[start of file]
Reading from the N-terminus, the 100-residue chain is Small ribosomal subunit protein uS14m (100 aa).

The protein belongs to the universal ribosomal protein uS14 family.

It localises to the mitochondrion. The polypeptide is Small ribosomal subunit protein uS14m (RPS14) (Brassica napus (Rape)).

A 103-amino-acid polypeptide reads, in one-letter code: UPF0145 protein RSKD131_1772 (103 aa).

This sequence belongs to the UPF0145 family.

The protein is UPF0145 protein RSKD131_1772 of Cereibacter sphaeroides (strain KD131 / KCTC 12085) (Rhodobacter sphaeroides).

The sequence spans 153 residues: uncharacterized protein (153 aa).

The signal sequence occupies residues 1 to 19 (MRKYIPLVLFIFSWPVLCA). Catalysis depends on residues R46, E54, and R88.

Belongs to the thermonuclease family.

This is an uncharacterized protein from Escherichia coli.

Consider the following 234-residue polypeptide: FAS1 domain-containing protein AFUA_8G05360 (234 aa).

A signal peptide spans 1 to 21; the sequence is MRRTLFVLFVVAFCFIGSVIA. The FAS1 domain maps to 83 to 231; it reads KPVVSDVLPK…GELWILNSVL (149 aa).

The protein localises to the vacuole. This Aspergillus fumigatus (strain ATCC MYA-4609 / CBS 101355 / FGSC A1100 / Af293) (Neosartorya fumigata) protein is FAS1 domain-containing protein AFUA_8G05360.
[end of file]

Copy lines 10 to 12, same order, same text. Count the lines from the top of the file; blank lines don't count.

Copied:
This is an uncharacterized protein from Escherichia coli.

Consider the following 234-residue polypeptide: FAS1 domain-containing protein AFUA_8G05360 (234 aa).

A signal peptide spans 1 to 21; the sequence is MRRTLFVLFVVAFCFIGSVIA. The FAS1 domain maps to 83 to 231; it reads KPVVSDVLPK…GELWILNSVL (149 aa).